I went into this short story with high expectations. I’m a big fan of Calvin Demmer’s work, this dude can make flash fictions feel like novellas, if you know what I mean. This story flew past, possibly a little too quickly, but still had all the elements needed to convey a great horror tale.
A journalist decides to take up a story on an infamous bridge that people in the town regularly hurl themselves from. Her late colleague was investigating it before he killed himself – although he was never the kind of man to do such a thing, was he? Hmm, a coincidence perhaps?
So this suicide bridge is something of a local phenomenon. Sylvia, being all young and keen, is convinced she can get to the bottom of these travesties.
After arriving she finds the locals very reluctant to talk to her. She visits the bridge for herself at dusk (not a good time to do it – check the title) and has a deeply unnerving experience there. Although she survives the ordeal she realises these deaths were almost certainly not self-inflicted. It seems there are spirits residing around this bridge, and they’re certainly not the happy-go-lucky ones, oh no.
After questioning the father of one of the bridge’s victims, she is directed to another survivor of the infamous bridge. Laura is in a wheelchair after the the crippling injury she suffered at the hands of this bastard bridge. She convinces Sylvia that action is needed to stop this thing for good.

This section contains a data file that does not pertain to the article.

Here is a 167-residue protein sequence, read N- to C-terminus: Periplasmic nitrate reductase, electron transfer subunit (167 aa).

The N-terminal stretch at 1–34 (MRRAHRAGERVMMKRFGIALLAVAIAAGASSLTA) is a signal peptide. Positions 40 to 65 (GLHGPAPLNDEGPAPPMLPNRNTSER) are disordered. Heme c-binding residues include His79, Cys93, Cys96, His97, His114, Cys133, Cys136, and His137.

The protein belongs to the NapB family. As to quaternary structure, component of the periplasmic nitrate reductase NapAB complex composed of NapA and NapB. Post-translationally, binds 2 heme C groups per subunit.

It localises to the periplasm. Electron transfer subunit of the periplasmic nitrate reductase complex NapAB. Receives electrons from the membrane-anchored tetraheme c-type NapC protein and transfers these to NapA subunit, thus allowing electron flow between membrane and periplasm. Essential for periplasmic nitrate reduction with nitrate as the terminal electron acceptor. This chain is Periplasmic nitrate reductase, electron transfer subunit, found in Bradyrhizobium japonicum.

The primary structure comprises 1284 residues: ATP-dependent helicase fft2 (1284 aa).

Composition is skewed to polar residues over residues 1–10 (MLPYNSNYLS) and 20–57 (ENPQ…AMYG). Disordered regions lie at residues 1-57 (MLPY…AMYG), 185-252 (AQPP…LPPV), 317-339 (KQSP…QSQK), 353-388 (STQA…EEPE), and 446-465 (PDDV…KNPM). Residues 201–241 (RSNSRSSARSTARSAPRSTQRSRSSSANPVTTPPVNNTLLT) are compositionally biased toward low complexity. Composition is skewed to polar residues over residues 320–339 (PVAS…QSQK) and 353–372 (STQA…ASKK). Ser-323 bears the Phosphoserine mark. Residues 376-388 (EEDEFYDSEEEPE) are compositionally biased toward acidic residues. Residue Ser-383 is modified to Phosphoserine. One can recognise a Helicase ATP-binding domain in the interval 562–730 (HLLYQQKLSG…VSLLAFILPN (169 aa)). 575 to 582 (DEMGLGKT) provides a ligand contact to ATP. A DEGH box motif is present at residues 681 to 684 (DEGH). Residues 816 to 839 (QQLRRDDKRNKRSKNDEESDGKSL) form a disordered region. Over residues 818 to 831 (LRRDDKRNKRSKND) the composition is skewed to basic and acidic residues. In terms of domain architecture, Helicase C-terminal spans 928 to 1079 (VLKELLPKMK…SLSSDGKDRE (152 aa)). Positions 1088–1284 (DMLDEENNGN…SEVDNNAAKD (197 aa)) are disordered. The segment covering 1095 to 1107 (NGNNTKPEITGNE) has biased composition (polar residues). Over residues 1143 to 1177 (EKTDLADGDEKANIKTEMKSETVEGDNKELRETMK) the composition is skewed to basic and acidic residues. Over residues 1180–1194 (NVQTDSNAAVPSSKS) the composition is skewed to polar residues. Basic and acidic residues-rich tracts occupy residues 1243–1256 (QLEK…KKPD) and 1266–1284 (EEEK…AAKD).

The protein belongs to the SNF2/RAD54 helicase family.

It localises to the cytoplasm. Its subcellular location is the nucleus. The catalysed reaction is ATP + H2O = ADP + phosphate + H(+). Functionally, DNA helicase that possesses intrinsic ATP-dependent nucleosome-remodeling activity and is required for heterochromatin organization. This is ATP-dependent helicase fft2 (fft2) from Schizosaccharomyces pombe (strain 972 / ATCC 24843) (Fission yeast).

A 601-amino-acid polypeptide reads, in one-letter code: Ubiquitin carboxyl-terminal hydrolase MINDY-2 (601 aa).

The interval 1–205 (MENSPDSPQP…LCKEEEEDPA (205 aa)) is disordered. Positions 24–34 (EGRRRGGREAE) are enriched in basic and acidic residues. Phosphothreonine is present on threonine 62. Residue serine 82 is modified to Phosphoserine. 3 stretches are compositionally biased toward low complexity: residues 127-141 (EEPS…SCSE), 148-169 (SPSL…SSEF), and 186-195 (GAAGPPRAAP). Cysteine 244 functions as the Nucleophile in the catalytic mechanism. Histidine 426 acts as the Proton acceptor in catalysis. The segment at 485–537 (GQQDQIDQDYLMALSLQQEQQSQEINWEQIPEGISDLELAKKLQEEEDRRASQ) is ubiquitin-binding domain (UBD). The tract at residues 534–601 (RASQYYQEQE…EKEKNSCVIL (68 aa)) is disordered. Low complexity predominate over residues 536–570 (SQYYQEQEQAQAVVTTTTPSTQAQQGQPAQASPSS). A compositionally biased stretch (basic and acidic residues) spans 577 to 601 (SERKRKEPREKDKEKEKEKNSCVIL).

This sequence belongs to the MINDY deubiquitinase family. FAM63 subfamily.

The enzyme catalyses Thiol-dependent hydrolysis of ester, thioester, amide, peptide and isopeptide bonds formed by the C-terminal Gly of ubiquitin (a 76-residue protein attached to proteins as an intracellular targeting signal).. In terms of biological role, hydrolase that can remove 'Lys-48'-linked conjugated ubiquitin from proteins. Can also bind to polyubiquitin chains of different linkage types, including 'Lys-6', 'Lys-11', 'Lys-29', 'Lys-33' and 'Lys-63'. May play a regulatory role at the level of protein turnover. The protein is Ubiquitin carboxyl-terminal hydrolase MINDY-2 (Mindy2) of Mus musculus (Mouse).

But as the story unfolds, Sylvia realises not every one is telling her the whole truth. Things don’t end well, but for who, I’m not saying.
In a strange kind of way this story felt too short. It wasn’t that things needed clarifying, no, I got all the information I needed to thoroughly enjoy it. But if this was expanded upon you’d have one superb full-lengther on your hands.
But if that’s my only complaint then there was certainly not much wrong with this creepy story. Once again Calvin Demmer captures the scares and twists, and delivers them in such a short space of time it’s kind of difficult (and annoying) to work out how he did it. Although not novel length, there were enough ideas there to make me think I’d just read a longer story.
Categories: book review